The National Railway Museum and Malcolm Reading Consultants revealed the final concepts for the new Central Hall, created by five small to medium-sized international and UK practices. Shortlisted in November 2019, the 5 teams include a collaboration between 6a architects from UK and OFFICE Kersten Geers David Van Severen from Belgium, Atelier d’Architecture Philippe Prost from France, Carmody Groarke from the UK, Feilden Fowles from the UK, and Heneghan Peng Architects from Ireland.
Located on a site dominated by railway heritage and infrastructure from the mid- to late-19th century, in proximity to the center of York, the museum is one of the most famous attractions in the UK. Scheduled for opening in 2025, in time for the gallery’s 50th anniversary, the proposed project will enhance the status of the existing structure that will become the world’s railway museum, with an estimated 1.2 million visitors annually.
In fact, the new 4,500 sqm Central Hall will “transform the visitor arrival experience with an appealing and compelling entrance space, integrating the museum estate for the first time in its history”. Hosting a 1,000 sqm gallery, the building will also showcase innovative technology and introduce the museum’s world-class collection.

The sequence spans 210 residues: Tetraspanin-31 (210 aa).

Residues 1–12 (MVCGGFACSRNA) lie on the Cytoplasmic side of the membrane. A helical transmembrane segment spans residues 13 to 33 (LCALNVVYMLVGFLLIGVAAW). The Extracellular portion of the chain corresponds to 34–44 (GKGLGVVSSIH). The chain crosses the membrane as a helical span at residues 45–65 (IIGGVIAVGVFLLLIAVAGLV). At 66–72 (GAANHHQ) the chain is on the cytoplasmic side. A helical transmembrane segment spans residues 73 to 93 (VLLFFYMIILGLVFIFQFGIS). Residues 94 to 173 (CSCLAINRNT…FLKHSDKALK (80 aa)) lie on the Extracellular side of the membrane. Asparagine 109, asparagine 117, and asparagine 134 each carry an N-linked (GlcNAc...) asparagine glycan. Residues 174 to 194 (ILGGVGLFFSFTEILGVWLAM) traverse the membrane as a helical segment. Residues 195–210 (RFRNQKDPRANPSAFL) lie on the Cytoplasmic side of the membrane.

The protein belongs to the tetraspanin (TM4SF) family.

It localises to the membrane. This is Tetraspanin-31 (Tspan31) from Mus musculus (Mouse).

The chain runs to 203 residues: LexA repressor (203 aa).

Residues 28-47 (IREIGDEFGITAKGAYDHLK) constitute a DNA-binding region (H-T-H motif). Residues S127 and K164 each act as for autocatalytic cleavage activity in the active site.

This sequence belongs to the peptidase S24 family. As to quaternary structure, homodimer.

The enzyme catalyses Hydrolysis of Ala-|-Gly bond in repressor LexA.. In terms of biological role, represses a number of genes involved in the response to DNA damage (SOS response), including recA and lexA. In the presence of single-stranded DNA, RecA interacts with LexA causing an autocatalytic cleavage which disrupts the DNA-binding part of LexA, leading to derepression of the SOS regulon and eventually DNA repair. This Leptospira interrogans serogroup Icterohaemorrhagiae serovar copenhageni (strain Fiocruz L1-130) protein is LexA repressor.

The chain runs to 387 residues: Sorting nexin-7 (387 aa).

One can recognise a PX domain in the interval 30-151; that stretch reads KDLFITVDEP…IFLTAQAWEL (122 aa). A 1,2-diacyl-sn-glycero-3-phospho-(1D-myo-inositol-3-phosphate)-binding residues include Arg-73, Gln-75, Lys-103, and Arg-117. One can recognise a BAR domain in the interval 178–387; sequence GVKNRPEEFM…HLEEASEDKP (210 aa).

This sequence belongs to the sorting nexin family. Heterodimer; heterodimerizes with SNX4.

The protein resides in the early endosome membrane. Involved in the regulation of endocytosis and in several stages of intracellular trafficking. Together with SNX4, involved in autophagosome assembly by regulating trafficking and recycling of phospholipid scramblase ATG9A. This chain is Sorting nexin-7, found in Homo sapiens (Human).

I am very pleased to share the five design concepts for our new Central Hall which will showcase our collection and future innovations from the rail industry in an inspirational, purpose-built gallery. […] I encourage people to visit and to share their feedback. Although the final designs are some way off, the winning team will go on to create the final building which will be the cultural focal point at the heart of York Central -- Judith McNicol, Director of the National Railway Museum
With a brief that requested the creation of an environmentally sustainable and contextually sensitive Central Hall, the finalist teams were able to develop their design, during 3 months after the selection process. In fact, they were chosen from a field of 76 entries, based only on their past experience and team composition.
The Jury that will select the final winner consists of:
- Dame Mary Archer DBE, (Chair), Chair of the Board of Trustees, Science Museum Group
- Sir Ian Blatchford FSA, Director, and Chief Executive, Science Museum Group
- Gitta Gschwendtner, Director, Gitta Gschwendtner Design Consultancy
- Zoe Laughlin, Director, Institute of Making
- Karen Livingstone, Director of Masterplan and Estate, Science Museum Group
- Judith McNicol, Director, National Railway Museum
- Michael Squire, Senior Partner, Squire and Partners
- Malcolm Reading, Competition Director (Jury Adviser)
I am thrilled with the responses from all the finalist teams, which have exceeded our expectations in their variety and imagination. […] All five have offered intriguing takes on form and materials which respond to the brief in different ways, ranging from curvilinear to rectilinear shapes; which are by turns, strongly colored, sensory and tactile. […] I am particularly pleased that all five teams have taken seriously our ambition to create a sustainable building, which will be open for all, and be part of the landscape of this historic site. -- Karen Livingstone, Science Museum Group Director of Master plan and Estate
On another hand, the public will be able to share his thoughts and ideas about the projects on display at an exhibition at York’s National Railway Museum, until Sunday 23 February. The winner of the Competition will be revealed in March 2020.